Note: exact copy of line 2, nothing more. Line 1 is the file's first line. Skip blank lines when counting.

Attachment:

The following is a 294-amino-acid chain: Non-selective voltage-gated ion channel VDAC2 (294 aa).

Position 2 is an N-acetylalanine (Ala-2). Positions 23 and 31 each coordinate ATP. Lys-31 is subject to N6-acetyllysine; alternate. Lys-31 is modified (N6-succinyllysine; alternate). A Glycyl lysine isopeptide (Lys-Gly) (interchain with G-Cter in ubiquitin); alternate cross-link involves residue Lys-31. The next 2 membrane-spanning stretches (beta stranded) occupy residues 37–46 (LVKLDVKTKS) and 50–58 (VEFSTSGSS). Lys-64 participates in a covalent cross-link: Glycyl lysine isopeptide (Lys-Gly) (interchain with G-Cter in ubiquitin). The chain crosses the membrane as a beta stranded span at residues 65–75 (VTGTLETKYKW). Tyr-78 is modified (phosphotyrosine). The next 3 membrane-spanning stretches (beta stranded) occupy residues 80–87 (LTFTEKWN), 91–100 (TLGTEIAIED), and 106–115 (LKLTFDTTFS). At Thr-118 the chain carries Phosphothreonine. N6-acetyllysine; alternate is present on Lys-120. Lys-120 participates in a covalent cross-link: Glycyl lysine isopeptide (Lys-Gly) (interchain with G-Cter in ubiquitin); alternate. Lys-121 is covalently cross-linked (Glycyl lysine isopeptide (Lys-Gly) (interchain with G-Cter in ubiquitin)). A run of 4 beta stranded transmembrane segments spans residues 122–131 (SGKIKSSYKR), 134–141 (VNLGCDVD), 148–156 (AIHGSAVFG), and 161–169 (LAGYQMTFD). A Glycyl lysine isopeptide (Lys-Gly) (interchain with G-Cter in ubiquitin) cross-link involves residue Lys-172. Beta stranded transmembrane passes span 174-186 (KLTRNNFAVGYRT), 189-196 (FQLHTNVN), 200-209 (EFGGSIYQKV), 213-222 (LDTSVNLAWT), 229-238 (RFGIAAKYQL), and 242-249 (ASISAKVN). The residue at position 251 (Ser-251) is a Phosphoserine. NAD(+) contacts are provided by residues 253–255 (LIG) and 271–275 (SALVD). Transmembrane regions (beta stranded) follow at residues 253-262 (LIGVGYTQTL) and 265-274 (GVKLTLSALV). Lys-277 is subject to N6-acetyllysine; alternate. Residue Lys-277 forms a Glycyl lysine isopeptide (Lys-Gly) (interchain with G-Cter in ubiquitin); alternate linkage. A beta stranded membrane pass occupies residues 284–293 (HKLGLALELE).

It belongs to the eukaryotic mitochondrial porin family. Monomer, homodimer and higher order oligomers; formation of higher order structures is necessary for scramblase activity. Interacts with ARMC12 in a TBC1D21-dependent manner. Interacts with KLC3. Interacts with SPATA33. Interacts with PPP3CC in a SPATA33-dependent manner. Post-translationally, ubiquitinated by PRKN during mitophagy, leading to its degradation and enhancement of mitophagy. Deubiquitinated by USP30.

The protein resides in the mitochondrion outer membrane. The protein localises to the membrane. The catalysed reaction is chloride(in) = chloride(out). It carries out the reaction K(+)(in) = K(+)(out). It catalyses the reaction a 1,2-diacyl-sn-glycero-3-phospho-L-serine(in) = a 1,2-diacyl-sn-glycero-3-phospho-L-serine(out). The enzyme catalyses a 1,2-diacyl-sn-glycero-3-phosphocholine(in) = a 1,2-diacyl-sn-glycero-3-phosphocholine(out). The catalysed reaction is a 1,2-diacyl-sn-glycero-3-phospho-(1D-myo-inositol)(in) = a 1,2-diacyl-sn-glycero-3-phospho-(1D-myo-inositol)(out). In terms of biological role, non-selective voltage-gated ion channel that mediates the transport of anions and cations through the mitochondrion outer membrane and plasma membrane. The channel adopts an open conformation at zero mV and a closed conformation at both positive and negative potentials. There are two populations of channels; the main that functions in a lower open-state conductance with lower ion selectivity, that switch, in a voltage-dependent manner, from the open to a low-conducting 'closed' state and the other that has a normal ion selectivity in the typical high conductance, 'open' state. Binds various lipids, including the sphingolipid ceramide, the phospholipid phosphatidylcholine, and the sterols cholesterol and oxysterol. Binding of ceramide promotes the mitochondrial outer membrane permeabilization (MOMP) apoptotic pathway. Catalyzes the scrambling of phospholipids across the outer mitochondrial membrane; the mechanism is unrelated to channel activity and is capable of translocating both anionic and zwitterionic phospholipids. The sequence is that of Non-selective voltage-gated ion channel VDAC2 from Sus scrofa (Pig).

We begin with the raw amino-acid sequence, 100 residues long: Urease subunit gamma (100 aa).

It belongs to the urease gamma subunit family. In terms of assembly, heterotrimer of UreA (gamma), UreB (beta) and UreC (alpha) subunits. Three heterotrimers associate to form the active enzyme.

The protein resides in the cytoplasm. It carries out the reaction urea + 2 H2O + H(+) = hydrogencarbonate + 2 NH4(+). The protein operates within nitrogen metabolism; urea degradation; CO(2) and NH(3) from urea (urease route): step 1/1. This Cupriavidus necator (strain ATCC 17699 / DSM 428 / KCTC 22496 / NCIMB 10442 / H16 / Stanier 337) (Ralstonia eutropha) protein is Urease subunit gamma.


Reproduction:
Position 2 is an N-acetylalanine (Ala-2). Positions 23 and 31 each coordinate ATP. Lys-31 is subject to N6-acetyllysine; alternate. Lys-31 is modified (N6-succinyllysine; alternate). A Glycyl lysine isopeptide (Lys-Gly) (interchain with G-Cter in ubiquitin); alternate cross-link involves residue Lys-31. The next 2 membrane-spanning stretches (beta stranded) occupy residues 37–46 (LVKLDVKTKS) and 50–58 (VEFSTSGSS). Lys-64 participates in a covalent cross-link: Glycyl lysine isopeptide (Lys-Gly) (interchain with G-Cter in ubiquitin). The chain crosses the membrane as a beta stranded span at residues 65–75 (VTGTLETKYKW). Tyr-78 is modified (phosphotyrosine). The next 3 membrane-spanning stretches (beta stranded) occupy residues 80–87 (LTFTEKWN), 91–100 (TLGTEIAIED), and 106–115 (LKLTFDTTFS). At Thr-118 the chain carries Phosphothreonine. N6-acetyllysine; alternate is present on Lys-120. Lys-120 participates in a covalent cross-link: Glycyl lysine isopeptide (Lys-Gly) (interchain with G-Cter in ubiquitin); alternate. Lys-121 is covalently cross-linked (Glycyl lysine isopeptide (Lys-Gly) (interchain with G-Cter in ubiquitin)). A run of 4 beta stranded transmembrane segments spans residues 122–131 (SGKIKSSYKR), 134–141 (VNLGCDVD), 148–156 (AIHGSAVFG), and 161–169 (LAGYQMTFD). A Glycyl lysine isopeptide (Lys-Gly) (interchain with G-Cter in ubiquitin) cross-link involves residue Lys-172. Beta stranded transmembrane passes span 174-186 (KLTRNNFAVGYRT), 189-196 (FQLHTNVN), 200-209 (EFGGSIYQKV), 213-222 (LDTSVNLAWT), 229-238 (RFGIAAKYQL), and 242-249 (ASISAKVN). The residue at position 251 (Ser-251) is a Phosphoserine. NAD(+) contacts are provided by residues 253–255 (LIG) and 271–275 (SALVD). Transmembrane regions (beta stranded) follow at residues 253-262 (LIGVGYTQTL) and 265-274 (GVKLTLSALV). Lys-277 is subject to N6-acetyllysine; alternate. Residue Lys-277 forms a Glycyl lysine isopeptide (Lys-Gly) (interchain with G-Cter in ubiquitin); alternate linkage. A beta stranded membrane pass occupies residues 284–293 (HKLGLALELE).